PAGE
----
John Solheim, Karsten Manufacturing Corp./PING, Inc.

from John Solheim

John Sol-HeimManufacturing in the Valley runs the gamut from large fabrication facilities to small “mom and pop” shops like we once were when we first began making putters in my dad’s garage. Manufacturing is an economic engine that supports other industries as diverse as hospitality, construction and healthcare. For some, the word “manufacturing” may conjure up images of conveyor belts, but for me, it goes hand-in-hand with engineering innovations, providing for the more than 800 employees in Phoenix who make us the success we are today, investing in our community and enjoying the Valley’s beautiful golf courses.

At PING, we are proud to pursue our passion to make the world’s best golf clubs right here in Arizona as we have for the past 55 years. Arizona’s manufacturers comprise the heart that keeps Arizona’s economic blood pumping. We are thankful this state has become more welcoming to manufacturers, so we can continue competing on the global playing field from our hometown. Arizona’s manufacturing-friendly business climate helps keep us free to innovate, design, manufacture and service premium quality products, which is what we love about being in business in Greater Phoenix.

Manufacturers like Tesla have been in the headlines recently over plans to build manufacturing plants here, although Phoenix has long been home to automotive manufacturing as In Business Magazine editor RaeAnne Marsh shows in her cover story. The existence of the precision manufacturing that grew up around the aerospace and defense industries also raises the bar for consumer manufacturing. The improving quality of precision manufacturing, in fact, is helping drive a trend of manufacturing re-shoring to the United States. Arizona’s leaders, in particular, have recognized the vital connection between making Arizona a world leader in innovation and manufacturing and the success of Arizona’s economy. According to the National Association of Manufacturers, Arizona manufacturers pay about double the average wages other Arizona non-farm employers pay. However, manufacturing faces some critical challenges, especially from the federal government’s continued burdening of American manufacturers with ever-growing taxes, regulations and public debt loads. Manufacturers large and small as well as economic development leaders are among those who help Marsh explore what’s happening with manufacturing in the Valley.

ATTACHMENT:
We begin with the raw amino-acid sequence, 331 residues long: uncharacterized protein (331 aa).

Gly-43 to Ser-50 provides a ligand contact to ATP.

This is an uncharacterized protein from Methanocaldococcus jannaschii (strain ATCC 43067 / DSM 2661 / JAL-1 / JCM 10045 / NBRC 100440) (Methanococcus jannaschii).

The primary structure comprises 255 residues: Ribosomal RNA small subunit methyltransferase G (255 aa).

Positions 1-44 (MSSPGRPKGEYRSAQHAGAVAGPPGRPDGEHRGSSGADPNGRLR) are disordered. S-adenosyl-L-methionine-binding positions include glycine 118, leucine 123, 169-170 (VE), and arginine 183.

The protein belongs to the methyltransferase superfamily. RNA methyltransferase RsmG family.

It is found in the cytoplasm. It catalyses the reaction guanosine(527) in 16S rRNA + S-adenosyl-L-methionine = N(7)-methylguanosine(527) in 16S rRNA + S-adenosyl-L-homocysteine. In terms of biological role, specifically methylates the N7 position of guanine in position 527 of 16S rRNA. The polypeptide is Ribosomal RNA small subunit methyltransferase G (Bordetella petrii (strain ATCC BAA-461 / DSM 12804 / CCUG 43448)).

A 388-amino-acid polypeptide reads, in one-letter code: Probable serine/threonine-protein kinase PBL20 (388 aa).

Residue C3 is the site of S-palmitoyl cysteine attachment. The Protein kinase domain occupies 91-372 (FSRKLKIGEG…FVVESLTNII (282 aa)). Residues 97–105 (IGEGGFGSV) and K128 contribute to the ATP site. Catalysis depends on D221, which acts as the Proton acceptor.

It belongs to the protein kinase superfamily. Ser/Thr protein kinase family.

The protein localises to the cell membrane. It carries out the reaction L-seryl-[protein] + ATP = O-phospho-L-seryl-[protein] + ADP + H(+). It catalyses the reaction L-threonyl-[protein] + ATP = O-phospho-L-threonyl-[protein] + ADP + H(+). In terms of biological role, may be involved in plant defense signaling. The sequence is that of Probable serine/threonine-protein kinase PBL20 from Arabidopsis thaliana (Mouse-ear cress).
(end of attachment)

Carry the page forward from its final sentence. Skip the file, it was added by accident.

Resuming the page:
For this issue’s “Legal” feature, Sue Kern-Fleischer spoke with attorneys from two law firms in the Valley to help business owners evaluate their insurance coverage in such areas as employment discrimination, data breaches and other aspects of business operations. Two articles deal with aspects of Human Resources — a feature by Todd Patkin on simple and inexpensive but effective methods to create strong employee engagement and a study by TeamViewer, a leader in information technology solutions, on bad behaviors of office employees and how these behaviors affect businesses. In a “Management” feature, Jack Daly shares insights on common mistakes of sales management and how to avoid them.

A special feature in this issue is “Top Tech: Leading Tech Companies Profiled,” which presents an overview of the many directions of technology in the Greater Phoenix area and spotlights a few of the leading companies.

In Business Magazine continues to offer relevant and useful information on a wide range of subjects to help businesses here grow and prosper. I am pleased to help bring you this June issue of In Business Magazine.


John Solheim
Chairman and Chief Executive Officer
Karsten Manufacturing Corp./PING, Inc.

John Andrew Solheim is chairman, president and CEO of Karsten Manufacturing Corporation, makers of PING golf equipment. His father, Karsten Solheim, founded the company in 1966 around the PING putter he had designed seven years previously and which revolutionized the golf equipment manufacturing industry. John attended LeTourneau University in Longview, Texas, a Christian engineering college, but, to be able to assist his father in the family’s rapidly growing business, transferred to Arizona State University where he studied tool and manufacturing technology. 

John serves on the boards of trustees for both LeTourneau and the ASU Foundation. He is also chairman and CEO of PING, Inc.; chairman of PING Europe; and an active board member of the global company’s many subsidiaries. 

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